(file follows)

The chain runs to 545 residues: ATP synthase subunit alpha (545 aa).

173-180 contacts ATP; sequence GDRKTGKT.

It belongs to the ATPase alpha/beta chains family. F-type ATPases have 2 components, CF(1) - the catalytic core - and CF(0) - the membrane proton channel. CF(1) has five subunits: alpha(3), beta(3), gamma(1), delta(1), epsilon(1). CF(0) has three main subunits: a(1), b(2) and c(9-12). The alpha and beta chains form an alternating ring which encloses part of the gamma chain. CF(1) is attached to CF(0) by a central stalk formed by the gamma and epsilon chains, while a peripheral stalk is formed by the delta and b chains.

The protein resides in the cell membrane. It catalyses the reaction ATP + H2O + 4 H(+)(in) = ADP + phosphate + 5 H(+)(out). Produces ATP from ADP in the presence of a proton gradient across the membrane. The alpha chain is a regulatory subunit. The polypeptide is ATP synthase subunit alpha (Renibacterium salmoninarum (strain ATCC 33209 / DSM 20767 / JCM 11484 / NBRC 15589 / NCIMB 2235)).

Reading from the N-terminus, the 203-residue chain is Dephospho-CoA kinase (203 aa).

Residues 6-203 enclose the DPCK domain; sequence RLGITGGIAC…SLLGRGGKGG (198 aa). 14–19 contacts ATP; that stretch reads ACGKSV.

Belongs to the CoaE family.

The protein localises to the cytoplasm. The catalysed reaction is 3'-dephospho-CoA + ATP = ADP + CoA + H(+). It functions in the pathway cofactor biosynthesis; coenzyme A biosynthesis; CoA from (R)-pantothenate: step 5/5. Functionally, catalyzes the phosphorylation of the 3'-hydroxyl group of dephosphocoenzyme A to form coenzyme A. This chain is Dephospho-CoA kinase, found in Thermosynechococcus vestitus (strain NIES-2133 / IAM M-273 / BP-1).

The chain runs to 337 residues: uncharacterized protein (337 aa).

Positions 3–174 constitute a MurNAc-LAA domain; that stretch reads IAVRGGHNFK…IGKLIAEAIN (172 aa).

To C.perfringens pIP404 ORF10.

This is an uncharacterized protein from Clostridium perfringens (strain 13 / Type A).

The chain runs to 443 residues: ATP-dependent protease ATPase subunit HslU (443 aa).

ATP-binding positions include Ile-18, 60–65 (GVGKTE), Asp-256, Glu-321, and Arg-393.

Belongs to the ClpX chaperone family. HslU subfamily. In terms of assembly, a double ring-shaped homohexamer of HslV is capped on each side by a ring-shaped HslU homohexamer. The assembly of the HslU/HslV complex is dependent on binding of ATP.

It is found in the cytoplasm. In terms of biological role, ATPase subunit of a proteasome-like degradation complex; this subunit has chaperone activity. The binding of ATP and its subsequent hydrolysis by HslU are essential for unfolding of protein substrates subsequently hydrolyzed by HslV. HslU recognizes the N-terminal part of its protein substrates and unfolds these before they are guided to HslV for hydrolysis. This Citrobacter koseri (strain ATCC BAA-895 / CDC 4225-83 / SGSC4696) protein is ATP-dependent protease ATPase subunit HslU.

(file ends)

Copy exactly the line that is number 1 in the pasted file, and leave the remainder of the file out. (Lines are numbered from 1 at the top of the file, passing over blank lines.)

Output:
The chain runs to 545 residues: ATP synthase subunit alpha (545 aa).